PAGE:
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United States Department of Agriculture

Agricultural Research Service

Title: Influence of Irrigation Method and Scheduling on Patterns of Soil and Tree Water Status and Its Relation to Yield and Fruit Quality in Peach

Authors
item Bryla, David
item Dickson, Elizabeth - PRIOR USDA EMPLOYEE
item Shenk, Robert
item Johnson, R - UC KEARNEY AG CTR
item Crisosto, Carlos - UC KEARNEY AG CTR
item Trout, Thomas

Submitted to: HortScience
Publication Type: Peer Reviewed Journal
Publication Acceptance Date: August 6, 2005
Publication Date: December 1, 2005
Citation: Bryla, D.R., Dickson, E., Shenk, R.J., Johnson, R.S., Crisosto, C.H., Trout, T.J. 2005. Influence of irrigation method and scheduling on patterns of soil and tree water status and its relation to yield and fruit quality in peach. Hortscience. Vol 40(7):2118-2124.

Interpretive Summary: Large fruit is valuable for fruit growers. The U.S. Department of Agriculture recently tested the effect of four irrigation systems on water status and fruit growth and production in early-season 'Crimson Lady' peach trees. The systems tested were furrow, microjet, surface drip, and subsurface drip. Overall, trees irrigated by surface and subsurface drip produced 4-20% larger fruit and fewer non-marketable fruit than those irrigated by other methods. Surface and subsurface drip irrigation apparently increased fruit size over other irrigation methods by reducing water limitations to fruit growth. High-frequency drip irrigations prevented cycles of water stress that occurred between furrow and microjet irrigations. Daily drip irrigation thus alleviates water stress throughout fruit development, enabling tree fruit farmers to maximize production potential of their orchards.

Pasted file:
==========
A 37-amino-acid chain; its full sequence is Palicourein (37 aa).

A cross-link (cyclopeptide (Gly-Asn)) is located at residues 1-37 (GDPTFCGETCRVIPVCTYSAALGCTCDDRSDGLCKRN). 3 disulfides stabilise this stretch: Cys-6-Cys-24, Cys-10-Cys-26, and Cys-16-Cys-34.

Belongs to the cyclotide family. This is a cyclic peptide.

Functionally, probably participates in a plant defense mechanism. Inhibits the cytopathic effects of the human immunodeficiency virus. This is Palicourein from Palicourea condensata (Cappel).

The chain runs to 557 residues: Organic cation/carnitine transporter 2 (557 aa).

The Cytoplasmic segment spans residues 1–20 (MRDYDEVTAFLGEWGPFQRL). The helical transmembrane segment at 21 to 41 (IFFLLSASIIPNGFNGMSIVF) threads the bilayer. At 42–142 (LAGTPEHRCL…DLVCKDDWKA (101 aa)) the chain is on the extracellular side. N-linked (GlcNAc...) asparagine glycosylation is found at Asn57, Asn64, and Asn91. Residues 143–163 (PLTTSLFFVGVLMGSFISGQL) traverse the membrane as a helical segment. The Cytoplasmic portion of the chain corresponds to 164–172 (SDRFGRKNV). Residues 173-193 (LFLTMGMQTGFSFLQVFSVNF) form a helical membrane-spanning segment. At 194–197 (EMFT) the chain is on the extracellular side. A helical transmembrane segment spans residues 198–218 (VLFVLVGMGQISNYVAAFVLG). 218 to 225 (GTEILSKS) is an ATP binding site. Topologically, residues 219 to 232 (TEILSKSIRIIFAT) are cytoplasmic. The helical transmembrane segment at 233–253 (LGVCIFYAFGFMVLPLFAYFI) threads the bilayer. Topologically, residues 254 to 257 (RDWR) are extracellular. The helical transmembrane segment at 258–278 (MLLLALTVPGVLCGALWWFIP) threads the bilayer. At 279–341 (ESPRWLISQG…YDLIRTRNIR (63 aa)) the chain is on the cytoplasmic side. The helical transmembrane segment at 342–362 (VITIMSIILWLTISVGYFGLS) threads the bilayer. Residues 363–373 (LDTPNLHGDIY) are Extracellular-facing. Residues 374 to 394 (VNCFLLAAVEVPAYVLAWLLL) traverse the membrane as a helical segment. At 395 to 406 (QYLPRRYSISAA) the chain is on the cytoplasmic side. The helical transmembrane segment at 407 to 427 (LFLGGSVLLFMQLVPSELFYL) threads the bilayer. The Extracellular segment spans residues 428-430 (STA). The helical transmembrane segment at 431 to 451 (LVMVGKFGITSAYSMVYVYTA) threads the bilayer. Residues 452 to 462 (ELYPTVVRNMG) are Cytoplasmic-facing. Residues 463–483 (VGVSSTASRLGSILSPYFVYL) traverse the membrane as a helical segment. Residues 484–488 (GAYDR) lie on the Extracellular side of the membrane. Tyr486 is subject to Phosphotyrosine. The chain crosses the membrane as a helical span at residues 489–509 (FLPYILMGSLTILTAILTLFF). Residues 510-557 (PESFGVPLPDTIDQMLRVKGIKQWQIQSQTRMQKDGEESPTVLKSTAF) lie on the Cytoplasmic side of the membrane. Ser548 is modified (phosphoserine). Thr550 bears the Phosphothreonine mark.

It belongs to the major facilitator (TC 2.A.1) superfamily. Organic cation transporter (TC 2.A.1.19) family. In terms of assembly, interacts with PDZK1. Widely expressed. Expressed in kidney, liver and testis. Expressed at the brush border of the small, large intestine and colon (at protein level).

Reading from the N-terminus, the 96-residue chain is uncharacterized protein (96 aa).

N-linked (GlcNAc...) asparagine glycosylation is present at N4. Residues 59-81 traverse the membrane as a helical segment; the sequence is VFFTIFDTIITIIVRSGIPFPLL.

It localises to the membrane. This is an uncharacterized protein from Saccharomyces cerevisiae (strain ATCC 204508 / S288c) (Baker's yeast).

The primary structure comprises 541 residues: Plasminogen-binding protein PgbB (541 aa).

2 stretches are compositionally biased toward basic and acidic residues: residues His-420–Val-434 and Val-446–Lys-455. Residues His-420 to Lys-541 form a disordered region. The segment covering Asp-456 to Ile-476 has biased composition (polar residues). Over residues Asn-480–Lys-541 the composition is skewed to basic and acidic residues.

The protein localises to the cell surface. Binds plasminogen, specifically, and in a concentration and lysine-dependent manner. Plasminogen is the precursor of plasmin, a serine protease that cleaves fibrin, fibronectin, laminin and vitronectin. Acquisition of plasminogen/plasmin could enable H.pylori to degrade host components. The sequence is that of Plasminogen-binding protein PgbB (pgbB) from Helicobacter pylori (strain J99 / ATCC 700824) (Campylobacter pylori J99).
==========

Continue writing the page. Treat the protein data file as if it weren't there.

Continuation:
Technical Abstract: Even mild water stress reduces fresh fruit size in peach. A 2-year study was conducted to determine the ability of different irrigation systems to reduce water stress and enhance fruit growth and production in 'Crimson Lady' peach trees irrigated by furrow, microjet, surface drip, or subsurface drip. Furrow and microjet irrigations were applied every 7 d or 14 d, while surface and subsurface drip irrigations were applied every time accumulated crop ET reached 2.5 mm. Fruit growth varied with each irrigation system, even though tree size and fruit number were similar among treatments. Fruit volume expanded more quickly with surface or subsurface drip irrigation than with furrow or microjet irrigation. By harvest, trees irrigated by surface and subsurface drip produced 4-20% larger fruit on average and fewer non-marketable fruit than those irrigated by other methods. Surface and subsurface drip irrigation apparently increased fruit size over other irrigation methods by reducing water limitations to fruit growth. High-frequency drip irrigations prevented cycles of water stress that occurred between furrow and microjet irrigations. Microjet-irrigated trees were further stressed due to insufficient soil water availability. Daily drip irrigation thus alleviates water stress throughout fruit development, enabling bearing peach trees to approach their full production potential.

Last Modified: 4/23/2014
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